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Pacific Legal Foundation Releases “State of Property Rights” Report

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Sacramento,CA; April 20, 2005: April 20, 2005: Pacific Legal Foundation, the nation’s leading defender of property rights in the courts, today released its first annual “State of Property Rights” report that finds a growing national movement to reclaim individual property rights while government agencies continue their regulatory assault on those rights.

PLF reports that a number of high-profile property rights cases and voter initiatives in 2004 show that protecting property rights remains a front-burner issue for many Americans, especially in battleground regions where overzealous environmental and “antigrowth” regulation, and property taxation, have come to a head.

Yet, while there have been notable successes in some areas on behalf of Americans’ constitutionally protected property rights, officials at all levels of government around the country continue to impose ever more burdensome limits on the use of private property—without compensating property owners.

“Government too often imposes outlandish limits on the use of private property,” said , Vice President of Pacific Legal Foundation. “Over the last year, we’ve been encouraged to see more and more people taking a stand against property seizures and asserting their constitutional rights. Oregon voters passed a landmark property rights initiative, voters in Hawaii said enough is enough to skyrocketing property taxes that are driving them from their homes, and Connecticut families whose homes were taken by the government to sell cheaply to corporate interests finally got their day before the United States Supreme Court.”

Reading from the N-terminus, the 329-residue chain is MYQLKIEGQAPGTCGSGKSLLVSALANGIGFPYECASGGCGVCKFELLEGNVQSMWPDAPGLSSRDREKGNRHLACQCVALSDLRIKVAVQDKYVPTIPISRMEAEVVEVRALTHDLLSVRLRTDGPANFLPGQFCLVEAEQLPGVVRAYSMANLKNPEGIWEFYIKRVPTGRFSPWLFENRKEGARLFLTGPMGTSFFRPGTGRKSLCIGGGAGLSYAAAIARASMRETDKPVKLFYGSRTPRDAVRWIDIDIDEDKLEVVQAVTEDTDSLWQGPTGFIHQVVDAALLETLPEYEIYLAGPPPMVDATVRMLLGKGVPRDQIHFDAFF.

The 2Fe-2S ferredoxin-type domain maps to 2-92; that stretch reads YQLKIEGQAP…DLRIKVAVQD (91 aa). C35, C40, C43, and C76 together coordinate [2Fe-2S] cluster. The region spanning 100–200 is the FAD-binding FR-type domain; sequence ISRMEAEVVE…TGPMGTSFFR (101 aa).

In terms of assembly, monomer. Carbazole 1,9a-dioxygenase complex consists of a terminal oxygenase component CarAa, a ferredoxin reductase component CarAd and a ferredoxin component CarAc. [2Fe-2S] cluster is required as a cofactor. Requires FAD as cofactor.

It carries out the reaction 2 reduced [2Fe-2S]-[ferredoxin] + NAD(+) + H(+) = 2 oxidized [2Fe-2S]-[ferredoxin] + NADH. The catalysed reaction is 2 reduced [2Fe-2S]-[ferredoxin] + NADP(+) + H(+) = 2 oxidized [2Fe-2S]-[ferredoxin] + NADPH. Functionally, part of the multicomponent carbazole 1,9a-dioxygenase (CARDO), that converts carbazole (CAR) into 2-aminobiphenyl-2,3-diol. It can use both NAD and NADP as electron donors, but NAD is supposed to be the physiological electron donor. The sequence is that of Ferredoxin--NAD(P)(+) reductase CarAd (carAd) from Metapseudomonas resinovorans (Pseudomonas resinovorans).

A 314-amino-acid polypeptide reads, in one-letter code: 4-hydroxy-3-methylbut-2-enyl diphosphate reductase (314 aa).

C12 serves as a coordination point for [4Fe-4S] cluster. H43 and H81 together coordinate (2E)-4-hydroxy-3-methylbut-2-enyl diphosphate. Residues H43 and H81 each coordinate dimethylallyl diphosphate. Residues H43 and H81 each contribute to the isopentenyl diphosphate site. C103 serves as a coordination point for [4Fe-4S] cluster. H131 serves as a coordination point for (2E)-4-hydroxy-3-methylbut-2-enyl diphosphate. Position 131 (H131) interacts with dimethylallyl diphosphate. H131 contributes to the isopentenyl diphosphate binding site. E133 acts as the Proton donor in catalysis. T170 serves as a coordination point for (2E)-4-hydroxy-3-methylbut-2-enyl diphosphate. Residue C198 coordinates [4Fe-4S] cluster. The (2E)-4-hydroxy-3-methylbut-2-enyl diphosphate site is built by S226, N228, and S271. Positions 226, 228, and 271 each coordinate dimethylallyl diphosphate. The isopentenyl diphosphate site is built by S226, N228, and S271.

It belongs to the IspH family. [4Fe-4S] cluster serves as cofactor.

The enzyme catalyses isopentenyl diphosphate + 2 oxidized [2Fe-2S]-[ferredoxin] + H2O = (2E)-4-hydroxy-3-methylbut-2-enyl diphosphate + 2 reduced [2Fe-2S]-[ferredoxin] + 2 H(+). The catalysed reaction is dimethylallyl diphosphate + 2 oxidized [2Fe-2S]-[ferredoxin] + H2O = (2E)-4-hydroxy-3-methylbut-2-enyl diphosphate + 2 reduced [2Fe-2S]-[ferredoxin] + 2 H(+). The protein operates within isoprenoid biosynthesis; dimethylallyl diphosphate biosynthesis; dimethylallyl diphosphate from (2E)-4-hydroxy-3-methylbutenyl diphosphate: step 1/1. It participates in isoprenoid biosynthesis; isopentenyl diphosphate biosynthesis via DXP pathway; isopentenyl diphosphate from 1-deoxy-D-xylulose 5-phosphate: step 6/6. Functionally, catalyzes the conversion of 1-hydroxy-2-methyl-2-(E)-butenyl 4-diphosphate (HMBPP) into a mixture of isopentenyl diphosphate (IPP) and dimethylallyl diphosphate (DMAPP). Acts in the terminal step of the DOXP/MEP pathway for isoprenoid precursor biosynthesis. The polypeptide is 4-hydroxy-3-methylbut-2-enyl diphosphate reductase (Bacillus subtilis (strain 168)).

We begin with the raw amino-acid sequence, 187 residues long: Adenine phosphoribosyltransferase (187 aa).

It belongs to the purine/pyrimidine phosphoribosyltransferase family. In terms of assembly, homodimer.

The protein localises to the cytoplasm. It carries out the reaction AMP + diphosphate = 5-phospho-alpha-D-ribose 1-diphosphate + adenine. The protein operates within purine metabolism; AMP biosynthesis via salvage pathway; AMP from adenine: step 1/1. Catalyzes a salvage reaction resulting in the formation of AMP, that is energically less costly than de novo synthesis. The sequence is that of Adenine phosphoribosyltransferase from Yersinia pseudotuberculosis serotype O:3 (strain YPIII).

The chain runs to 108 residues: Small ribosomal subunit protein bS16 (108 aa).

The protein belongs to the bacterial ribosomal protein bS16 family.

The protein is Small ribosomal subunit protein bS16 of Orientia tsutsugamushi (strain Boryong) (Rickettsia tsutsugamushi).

“Unfortunately, government continues to unreasonably restrict people’s land use, often in the name of environmental protection,” Stirling said. “Too often government uses guesswork and bad science to impose needless restrictions on private property, never compensating the owners or doing the real scientific research necessary to determine whether the added regulation will benefit the environment.”

Among the positive highlights for advancing property rights over the last year are:

While these successes helped to begin a roll back of decades of actions hostile to property rights, there were detrimental actions to property rights as well.

“Governments continue to impose unreasonable limits on the ownership and use of private property,” Stirling said. “For example, rural property owners outside of Seattle are victims of a government ordinance denying them the right to use two-thirds of their property—essentially as a no-touch zone.”

Among the negative developments over the last year are:

As a result of these important events in 2004, PLF predicts 2005 will be a landmark year for property rights since a number of high-profile cases stand to be decided.

“In the year ahead, we hope the Supreme Court will return our judiciary to the historic role of protecting individual property rights and use the four cases before it to clearly move in that direction,” said PLF’s Stirling. “We hope that a growing population of property owners will assert their rights whenever government at any level infringes on those rights, whether by eminent domain, confiscatory regulation of land use, imposition of rent control, or the taking of water from farmers.”

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